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Thursday, August 12, 2010

Little Tomatoes

You've heard about our tomatoes and ground cherries from our garden.  Now let's talk about their relative, the tomatillo (literally "little tomato").

Tomatillos, like their relatives, are at the peak of their season right now.  You'll find these natives of Mexico in many farmers' markets--both the green and purple varieties.  They have a sort of sweet and sour flavor and are full of Vitamin C, potassium and fiber.

When choosing a tomatillo, look for a nice green or yellow-green color.  Smaller ones are often sweeter than larger ones, but both are fine to use.  They should be firm and the husk should be a light brown color--not shriveled and dry.  Once you get them home, remove the husks and store them in a plastic bag in the fridge.  They'll last for about 3 weeks that way.

Tomatillos can be eaten raw--they have a tangy citrus-like flavor--or cooked, which mellows the flavor.  Here's a delicious green salsa from Mexican food guru, Rick Bayless.  It's a little involved, but worth it.  It's spicy and tangy--great to eat with chips or as a braising agent for pork or chicken. 

Roasted Tomatillo Salsa with Serranos, Roasted Onions and Cilantro (makes 2 cups)

1 pound (about 7 medium) tomatillos, husked and rinsed
4-5 fresh serrano chiles, stemmed (you can use other fresh chiles as well)
1 small white onion, sliced 1/4" thick
3 garlic cloves, peeled
About 1/2 cup water
1/3 cup chopped fresh cilantro, loosely packed
About 1 teaspoon salt
1 teaspoon sugar (optional)
  • Heat the broiler.  Lay the whole tomatillos and serranos on a broiler pan or baking sheet.  Set the pan 4 inches below the broiler and let roast until the tomatillos are softened and splotchy black in places (the skins will split), about 5 minutes; your goal is to cook the tomatillos through while they roast, which means they'll change from light bright green to olive green on the top side.  With a pair of tongs, flip over the tomatillos and chiles and roast the other side for another 4-5 minutes or so.  Set aside to cool.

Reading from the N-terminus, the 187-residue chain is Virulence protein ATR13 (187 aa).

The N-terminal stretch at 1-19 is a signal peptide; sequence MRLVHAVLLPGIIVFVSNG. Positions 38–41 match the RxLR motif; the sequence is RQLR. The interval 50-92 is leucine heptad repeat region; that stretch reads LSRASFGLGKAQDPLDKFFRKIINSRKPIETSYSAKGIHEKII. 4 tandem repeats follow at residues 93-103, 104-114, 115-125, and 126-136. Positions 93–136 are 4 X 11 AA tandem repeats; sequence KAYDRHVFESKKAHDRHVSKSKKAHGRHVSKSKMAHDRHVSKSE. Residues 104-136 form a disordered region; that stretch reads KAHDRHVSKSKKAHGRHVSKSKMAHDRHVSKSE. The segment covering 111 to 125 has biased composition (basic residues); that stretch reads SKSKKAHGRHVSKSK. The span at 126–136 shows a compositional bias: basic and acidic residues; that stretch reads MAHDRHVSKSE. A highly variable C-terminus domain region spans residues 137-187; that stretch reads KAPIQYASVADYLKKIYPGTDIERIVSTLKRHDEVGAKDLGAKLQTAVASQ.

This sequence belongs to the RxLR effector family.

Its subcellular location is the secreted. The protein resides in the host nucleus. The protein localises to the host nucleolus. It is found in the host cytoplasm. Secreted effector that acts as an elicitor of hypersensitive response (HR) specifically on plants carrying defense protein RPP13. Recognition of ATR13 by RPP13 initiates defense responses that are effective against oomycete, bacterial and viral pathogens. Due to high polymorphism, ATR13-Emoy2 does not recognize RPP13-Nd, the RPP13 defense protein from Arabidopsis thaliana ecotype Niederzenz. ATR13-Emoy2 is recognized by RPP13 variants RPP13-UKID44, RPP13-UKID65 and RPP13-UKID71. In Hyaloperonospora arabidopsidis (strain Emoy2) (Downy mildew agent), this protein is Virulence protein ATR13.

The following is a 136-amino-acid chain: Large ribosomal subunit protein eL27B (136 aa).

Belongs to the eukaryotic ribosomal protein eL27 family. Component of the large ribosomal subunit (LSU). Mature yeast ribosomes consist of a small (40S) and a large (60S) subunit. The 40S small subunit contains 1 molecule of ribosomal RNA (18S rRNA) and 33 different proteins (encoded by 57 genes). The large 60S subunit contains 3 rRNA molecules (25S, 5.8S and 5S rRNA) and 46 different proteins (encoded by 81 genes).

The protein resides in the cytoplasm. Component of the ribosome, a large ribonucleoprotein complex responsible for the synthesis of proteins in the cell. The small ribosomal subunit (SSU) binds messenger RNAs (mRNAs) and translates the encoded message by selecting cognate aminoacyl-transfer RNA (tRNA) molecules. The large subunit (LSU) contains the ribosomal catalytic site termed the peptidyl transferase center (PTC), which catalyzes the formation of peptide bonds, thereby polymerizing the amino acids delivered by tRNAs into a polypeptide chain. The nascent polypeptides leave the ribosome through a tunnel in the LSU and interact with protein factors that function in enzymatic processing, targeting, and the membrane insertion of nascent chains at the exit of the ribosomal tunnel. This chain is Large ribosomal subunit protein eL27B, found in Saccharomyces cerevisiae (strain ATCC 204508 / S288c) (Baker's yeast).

• Turn the oven down to 425 degrees.  Separate the onion into rings and, on a similar pan or baking sheet, combine them with the garlic.  Place in the oven.  Stir carefully every couple of minutes, until the onions are beautifully browned.  (They're going to look wilted and translucent, even have a touch of char on some of the edges.)  The garlic should feel soft and be browned in spots.  The total roasting time will be about 15 minutes.  Cool to room temperature.
  • In a food processor, place the onion-garlic mixture and the serranos, and pulse until moderately finely chopped, scraping everything down with a spatula as needed to keep it all moving.  Scoop the mixture into a large bowl.  Without washing the processor, coarsely puree the tomatillos with their juice--no need to peel off their darkened skin or cut out their cores.  Stir them into the chiles.  Stir in enough water to give the salsa an easily spoonable consistency.  Stir in the cilantro.
  • Taste and season highly with salt.  Taste again and, if you like, add just enough sugar to take the edge off the bright tanginess of the tomatillos.  The salsa is ready to use or store in the fridge, covered, and use within 5 days.

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